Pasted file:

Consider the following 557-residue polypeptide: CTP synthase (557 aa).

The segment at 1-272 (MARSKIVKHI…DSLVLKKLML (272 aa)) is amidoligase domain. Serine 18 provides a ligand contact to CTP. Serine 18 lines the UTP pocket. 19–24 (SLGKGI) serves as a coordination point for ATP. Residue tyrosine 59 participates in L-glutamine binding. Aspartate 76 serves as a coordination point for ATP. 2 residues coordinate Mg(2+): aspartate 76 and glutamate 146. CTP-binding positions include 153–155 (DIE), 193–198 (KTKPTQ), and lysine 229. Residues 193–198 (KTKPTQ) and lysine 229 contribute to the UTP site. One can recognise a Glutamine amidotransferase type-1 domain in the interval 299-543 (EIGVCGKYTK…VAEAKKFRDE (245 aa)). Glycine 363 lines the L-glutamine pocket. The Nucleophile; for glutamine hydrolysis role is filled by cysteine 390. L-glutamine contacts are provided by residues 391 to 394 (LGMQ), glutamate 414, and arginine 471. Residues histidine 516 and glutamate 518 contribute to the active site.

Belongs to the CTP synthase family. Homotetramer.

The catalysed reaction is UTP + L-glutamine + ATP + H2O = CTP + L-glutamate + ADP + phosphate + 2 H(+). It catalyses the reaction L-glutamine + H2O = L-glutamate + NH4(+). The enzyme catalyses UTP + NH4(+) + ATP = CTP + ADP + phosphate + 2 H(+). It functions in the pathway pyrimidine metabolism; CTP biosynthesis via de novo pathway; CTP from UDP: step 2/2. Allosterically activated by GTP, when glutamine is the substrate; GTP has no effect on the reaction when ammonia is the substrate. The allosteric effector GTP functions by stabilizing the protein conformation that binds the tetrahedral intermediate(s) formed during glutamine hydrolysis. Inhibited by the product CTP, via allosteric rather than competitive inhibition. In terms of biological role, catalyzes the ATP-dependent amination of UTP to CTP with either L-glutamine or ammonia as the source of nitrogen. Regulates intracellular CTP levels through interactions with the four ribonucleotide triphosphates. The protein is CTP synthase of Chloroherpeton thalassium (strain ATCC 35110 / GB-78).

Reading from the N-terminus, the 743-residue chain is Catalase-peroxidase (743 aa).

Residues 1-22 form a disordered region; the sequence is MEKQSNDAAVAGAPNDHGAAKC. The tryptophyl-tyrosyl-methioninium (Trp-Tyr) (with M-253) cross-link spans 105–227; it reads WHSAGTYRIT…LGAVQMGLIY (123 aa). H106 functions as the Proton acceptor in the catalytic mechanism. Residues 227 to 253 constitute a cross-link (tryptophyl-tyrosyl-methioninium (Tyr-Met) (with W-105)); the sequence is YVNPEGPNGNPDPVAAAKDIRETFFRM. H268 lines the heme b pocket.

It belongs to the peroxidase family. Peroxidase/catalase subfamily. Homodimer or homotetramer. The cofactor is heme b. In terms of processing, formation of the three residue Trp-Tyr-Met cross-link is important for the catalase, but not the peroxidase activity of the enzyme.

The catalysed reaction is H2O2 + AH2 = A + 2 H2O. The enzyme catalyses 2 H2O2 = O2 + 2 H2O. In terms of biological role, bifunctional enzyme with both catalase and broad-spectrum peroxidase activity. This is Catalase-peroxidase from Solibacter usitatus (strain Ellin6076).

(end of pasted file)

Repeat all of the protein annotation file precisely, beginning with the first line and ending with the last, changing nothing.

Consider the following 557-residue polypeptide: CTP synthase (557 aa).

The segment at 1-272 (MARSKIVKHI…DSLVLKKLML (272 aa)) is amidoligase domain. Serine 18 provides a ligand contact to CTP. Serine 18 lines the UTP pocket. 19–24 (SLGKGI) serves as a coordination point for ATP. Residue tyrosine 59 participates in L-glutamine binding. Aspartate 76 serves as a coordination point for ATP. 2 residues coordinate Mg(2+): aspartate 76 and glutamate 146. CTP-binding positions include 153–155 (DIE), 193–198 (KTKPTQ), and lysine 229. Residues 193–198 (KTKPTQ) and lysine 229 contribute to the UTP site. One can recognise a Glutamine amidotransferase type-1 domain in the interval 299-543 (EIGVCGKYTK…VAEAKKFRDE (245 aa)). Glycine 363 lines the L-glutamine pocket. The Nucleophile; for glutamine hydrolysis role is filled by cysteine 390. L-glutamine contacts are provided by residues 391 to 394 (LGMQ), glutamate 414, and arginine 471. Residues histidine 516 and glutamate 518 contribute to the active site.

Belongs to the CTP synthase family. Homotetramer.

The catalysed reaction is UTP + L-glutamine + ATP + H2O = CTP + L-glutamate + ADP + phosphate + 2 H(+). It catalyses the reaction L-glutamine + H2O = L-glutamate + NH4(+). The enzyme catalyses UTP + NH4(+) + ATP = CTP + ADP + phosphate + 2 H(+). It functions in the pathway pyrimidine metabolism; CTP biosynthesis via de novo pathway; CTP from UDP: step 2/2. Allosterically activated by GTP, when glutamine is the substrate; GTP has no effect on the reaction when ammonia is the substrate. The allosteric effector GTP functions by stabilizing the protein conformation that binds the tetrahedral intermediate(s) formed during glutamine hydrolysis. Inhibited by the product CTP, via allosteric rather than competitive inhibition. In terms of biological role, catalyzes the ATP-dependent amination of UTP to CTP with either L-glutamine or ammonia as the source of nitrogen. Regulates intracellular CTP levels through interactions with the four ribonucleotide triphosphates. The protein is CTP synthase of Chloroherpeton thalassium (strain ATCC 35110 / GB-78).

Reading from the N-terminus, the 743-residue chain is Catalase-peroxidase (743 aa).

Residues 1-22 form a disordered region; the sequence is MEKQSNDAAVAGAPNDHGAAKC. The tryptophyl-tyrosyl-methioninium (Trp-Tyr) (with M-253) cross-link spans 105–227; it reads WHSAGTYRIT…LGAVQMGLIY (123 aa). H106 functions as the Proton acceptor in the catalytic mechanism. Residues 227 to 253 constitute a cross-link (tryptophyl-tyrosyl-methioninium (Tyr-Met) (with W-105)); the sequence is YVNPEGPNGNPDPVAAAKDIRETFFRM. H268 lines the heme b pocket.

It belongs to the peroxidase family. Peroxidase/catalase subfamily. Homodimer or homotetramer. The cofactor is heme b. In terms of processing, formation of the three residue Trp-Tyr-Met cross-link is important for the catalase, but not the peroxidase activity of the enzyme.

The catalysed reaction is H2O2 + AH2 = A + 2 H2O. The enzyme catalyses 2 H2O2 = O2 + 2 H2O. In terms of biological role, bifunctional enzyme with both catalase and broad-spectrum peroxidase activity. This is Catalase-peroxidase from Solibacter usitatus (strain Ellin6076).